Patients are enthusiastic about using online portals to manage their medications, but more features and functionality are necessary to maximize medication management and adherence, according to a study published this week in the Journal of Medical Internet Research.
The study's authors point out that no data exist about the potential and real uses of patient portals for medication adherence to improve outcomes.
Patients who used portals tend to be white, affluent, well-educated, and privately insured, according to the results. They also were more likely to attend focus groups.
Patients reported using the portal to refill prescriptions and view their medication list, and were enthusiastic about the possibility of refill reminders. Other functionalities of interest included streamlined refills, alerts to providers for refills and information about side effects.
Earlier this week, it was reported that patients who use the Internet more frequently are more likely to embrace patient-centered healthcare efforts and participate in their own care, according to another JMIR study. Additionally, online health communities have been found to be powerful tools for addressing chronic care issues as the number of patients afflicted with such diseases grows.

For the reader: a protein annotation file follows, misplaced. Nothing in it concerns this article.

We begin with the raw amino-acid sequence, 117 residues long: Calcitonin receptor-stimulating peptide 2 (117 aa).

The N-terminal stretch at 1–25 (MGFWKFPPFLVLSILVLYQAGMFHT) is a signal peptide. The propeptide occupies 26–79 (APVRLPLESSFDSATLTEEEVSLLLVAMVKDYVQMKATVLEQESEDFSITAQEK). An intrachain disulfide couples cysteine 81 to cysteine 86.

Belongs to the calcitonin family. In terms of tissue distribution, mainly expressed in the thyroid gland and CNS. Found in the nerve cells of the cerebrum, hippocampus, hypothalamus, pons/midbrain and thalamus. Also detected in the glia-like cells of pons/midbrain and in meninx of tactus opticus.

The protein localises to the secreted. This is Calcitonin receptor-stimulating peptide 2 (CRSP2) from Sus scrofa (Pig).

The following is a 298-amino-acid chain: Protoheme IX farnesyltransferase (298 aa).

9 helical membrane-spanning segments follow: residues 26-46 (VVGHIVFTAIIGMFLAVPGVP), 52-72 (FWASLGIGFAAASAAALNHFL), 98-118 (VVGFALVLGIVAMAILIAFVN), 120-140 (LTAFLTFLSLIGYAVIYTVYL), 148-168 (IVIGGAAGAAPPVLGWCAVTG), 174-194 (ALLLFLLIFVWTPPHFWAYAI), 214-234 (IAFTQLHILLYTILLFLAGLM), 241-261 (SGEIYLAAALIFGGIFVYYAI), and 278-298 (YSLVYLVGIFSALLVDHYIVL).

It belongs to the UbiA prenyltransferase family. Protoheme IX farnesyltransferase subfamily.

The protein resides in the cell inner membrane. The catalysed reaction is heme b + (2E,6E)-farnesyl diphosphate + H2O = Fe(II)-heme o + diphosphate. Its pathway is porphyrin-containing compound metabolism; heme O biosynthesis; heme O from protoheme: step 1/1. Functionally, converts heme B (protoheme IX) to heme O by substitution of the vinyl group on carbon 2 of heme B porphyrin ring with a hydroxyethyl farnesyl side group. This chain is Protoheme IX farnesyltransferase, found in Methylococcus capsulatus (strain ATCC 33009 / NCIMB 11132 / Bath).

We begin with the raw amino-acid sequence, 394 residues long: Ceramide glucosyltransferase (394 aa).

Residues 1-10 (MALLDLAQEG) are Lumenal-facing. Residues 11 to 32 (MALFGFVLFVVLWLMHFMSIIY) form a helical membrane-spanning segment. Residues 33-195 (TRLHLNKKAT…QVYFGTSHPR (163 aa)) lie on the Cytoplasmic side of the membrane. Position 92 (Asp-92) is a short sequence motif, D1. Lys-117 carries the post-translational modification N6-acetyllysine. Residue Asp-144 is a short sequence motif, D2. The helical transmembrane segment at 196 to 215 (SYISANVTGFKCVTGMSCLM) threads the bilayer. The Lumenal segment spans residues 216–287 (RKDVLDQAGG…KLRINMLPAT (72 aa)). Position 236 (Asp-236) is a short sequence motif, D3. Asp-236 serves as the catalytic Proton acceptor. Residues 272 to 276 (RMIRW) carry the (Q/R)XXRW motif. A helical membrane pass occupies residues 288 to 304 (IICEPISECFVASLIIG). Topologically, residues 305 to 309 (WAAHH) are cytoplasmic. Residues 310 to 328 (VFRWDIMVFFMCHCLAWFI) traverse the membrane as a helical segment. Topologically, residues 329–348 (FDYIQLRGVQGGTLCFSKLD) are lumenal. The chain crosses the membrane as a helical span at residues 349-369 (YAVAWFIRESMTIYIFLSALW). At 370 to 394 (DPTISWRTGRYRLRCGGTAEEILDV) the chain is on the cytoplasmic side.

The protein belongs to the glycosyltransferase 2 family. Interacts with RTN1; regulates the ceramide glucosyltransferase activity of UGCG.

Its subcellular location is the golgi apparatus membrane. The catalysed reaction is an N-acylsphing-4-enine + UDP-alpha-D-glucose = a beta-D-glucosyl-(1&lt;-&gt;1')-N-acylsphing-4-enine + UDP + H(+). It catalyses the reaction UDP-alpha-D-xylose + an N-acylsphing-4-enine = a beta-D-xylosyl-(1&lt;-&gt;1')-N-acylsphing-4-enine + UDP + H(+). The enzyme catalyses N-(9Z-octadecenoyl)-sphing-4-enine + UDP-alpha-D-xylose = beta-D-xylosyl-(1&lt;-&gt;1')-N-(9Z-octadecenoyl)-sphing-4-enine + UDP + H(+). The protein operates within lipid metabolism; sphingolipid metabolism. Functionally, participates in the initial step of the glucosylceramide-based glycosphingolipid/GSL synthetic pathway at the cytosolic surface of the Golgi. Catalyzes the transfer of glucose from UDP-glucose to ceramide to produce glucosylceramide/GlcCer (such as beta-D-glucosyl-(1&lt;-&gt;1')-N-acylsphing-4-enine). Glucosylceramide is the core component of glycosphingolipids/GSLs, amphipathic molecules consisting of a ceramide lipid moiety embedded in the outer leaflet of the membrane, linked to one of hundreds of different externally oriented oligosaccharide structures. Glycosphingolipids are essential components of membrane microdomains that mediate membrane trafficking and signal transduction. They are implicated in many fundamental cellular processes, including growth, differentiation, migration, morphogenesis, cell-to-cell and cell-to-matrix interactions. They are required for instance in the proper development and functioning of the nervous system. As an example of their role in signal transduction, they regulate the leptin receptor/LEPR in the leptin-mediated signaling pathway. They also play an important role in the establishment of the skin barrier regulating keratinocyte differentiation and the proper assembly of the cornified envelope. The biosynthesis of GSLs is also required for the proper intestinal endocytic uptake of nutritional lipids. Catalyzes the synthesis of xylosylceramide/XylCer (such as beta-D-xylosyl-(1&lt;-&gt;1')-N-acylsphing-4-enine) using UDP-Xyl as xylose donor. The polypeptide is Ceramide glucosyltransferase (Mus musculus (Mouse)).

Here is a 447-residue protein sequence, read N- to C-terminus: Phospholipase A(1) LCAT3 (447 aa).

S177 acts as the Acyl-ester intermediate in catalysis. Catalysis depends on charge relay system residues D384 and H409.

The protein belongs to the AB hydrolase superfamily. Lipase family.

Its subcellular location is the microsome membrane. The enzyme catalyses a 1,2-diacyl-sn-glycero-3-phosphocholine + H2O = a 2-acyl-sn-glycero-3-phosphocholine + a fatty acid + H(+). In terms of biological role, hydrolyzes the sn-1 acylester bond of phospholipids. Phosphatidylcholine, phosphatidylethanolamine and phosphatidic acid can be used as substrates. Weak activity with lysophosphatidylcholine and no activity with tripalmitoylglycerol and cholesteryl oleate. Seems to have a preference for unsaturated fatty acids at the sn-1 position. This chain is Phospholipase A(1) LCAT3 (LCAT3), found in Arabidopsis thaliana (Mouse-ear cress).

In May, Geisinger Health System, buoyed by the success of its experiment to provide patients with access to their physicians' electronic notes, decided to expand the program to more than 500 of its physicians and 100,000 patients. The program alerts patients by email every time their physician posts a note about them into their electronic health record. The patient then can access the note through a patient portal.
To learn more:
- read the study in JMIR